This course will examine the genre of horror in American literature and culture through the study of fiction, film, and television. Drawing on theoretical frameworks from literary, film, and cultural studies, we will explore the aesthetic qualities and narrative conventions of the horror genre and the social formations and anxieties that inform it as we study works from the 19th, 20th, and 21st centuries.

CRN: 13754
Instructor: D'Onofrio, Jessica
3 credits

Fordham course attributes: EP2, TC


ENGL 2000 V11 - Texts and Contexts: Writing the Self: Life, Narrative, Fiction
Summer Session I, May 31 - June 30, 2022
Online: TWTh, 01:00PM - 04:00PM

Writing about yourself may seem like a simple task: after all, whom do you know better? But choices and questions abound. What is the boundary between fact and fiction? To what degree is personal life also social or political? What is the “self”? In this class, we will explore various practices of writing the self through genres like poetry, essay, graphic narrative, and novel. We’ll also tackle issues like authorship, representation, and the construction (or deconstruction) of identity. In particular, we’ll see how authors have used life narratives to challenge the canon, which has often marginalized and excluded voices based on their ethnicity, gender, sexuality, and race. We will also look at how authors have experimented with form to tell their stories and address issues of difference, culture, history, and politics. Authors will include Audre Lorde, Theresa Hak Kyung Cha, Alison Bechdel, Maggie Nelson, and Sara Ahmed.

Closed
Instructor: Ghosh, Anwita
3 credits

Fordham course attributes: EP2, TC


ENGL 2000 V12 - Texts and Contexts: Reimagining Medieval Worlds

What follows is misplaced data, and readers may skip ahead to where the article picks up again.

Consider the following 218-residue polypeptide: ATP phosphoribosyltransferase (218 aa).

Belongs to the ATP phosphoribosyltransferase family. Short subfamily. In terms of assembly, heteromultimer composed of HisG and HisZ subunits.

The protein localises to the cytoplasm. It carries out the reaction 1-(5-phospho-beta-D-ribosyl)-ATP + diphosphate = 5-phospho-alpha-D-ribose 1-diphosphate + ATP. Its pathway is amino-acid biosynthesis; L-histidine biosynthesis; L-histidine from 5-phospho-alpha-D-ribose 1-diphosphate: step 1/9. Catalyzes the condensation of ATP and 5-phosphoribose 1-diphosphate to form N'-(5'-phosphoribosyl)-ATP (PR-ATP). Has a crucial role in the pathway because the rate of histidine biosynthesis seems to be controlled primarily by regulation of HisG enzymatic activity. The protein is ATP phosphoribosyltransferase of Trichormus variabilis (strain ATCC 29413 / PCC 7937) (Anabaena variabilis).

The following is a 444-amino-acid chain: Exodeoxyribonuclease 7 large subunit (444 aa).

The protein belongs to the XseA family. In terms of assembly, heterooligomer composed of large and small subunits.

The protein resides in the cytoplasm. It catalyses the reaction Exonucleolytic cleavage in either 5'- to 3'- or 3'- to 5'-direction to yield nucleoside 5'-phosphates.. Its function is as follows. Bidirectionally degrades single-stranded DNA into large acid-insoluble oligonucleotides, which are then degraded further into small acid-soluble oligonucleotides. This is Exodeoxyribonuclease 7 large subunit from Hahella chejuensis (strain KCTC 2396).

Summer Session I, May 31 - June 30, 2022
Online: TWTh, 06:00PM - 09:00PM

This class will explore how historical and fictional medieval worlds have been imagined and reimagined throughout history and through various literary genres. Through close readings of key literary works and criticism, we will not only contend with the flagrant misuse of medieval symbolism, but also question the seemingly benign dominant understandings of the medieval past that further systemic marginalization and devaluation of vulnerable populations.

Closed
Instructor: Ray, Jason
3 credits

Fordham course attributes: EP2, TC


ENGL 2000 L21 - Texts and Contexts: Monster Cultures in Global Fiction and Film
Summer Session II, July 5 - August 4, 2022
Lincoln Center: TWTh, 06:00PM - 09:00PM

In Monster Theory, Jeffrey Cohen writes that “the monster is born only at this metaphoric crossroads, as an embodiment of a certain cultural moment—of a time, a feeling, a place.” The 20th and early 21st centuries are filled with a particular kind of monster, one that could have only been born from globalization. In Japanese, this kind of monster is called kaiju, a word literally meaning “strange beast.” Kaiju are often what English speakers call giant monsters: King Kong, Godzilla, Gamera, etc. In this course, we will examine the roles kaiju have played in both American culture and global culture. We will analyze both fiction and film, focusing on the translation of monsters from literature to film and from one culture to another.

CRN: 13830
Instructor: Clark, Nicholas
3 credits

Fordham course attributes: EP2, TC


ENGL 2000 R21 - Texts and Contexts: Secret Agents: Film, Fiction, Themes
Summer Session II, July 5 - August 4, 2022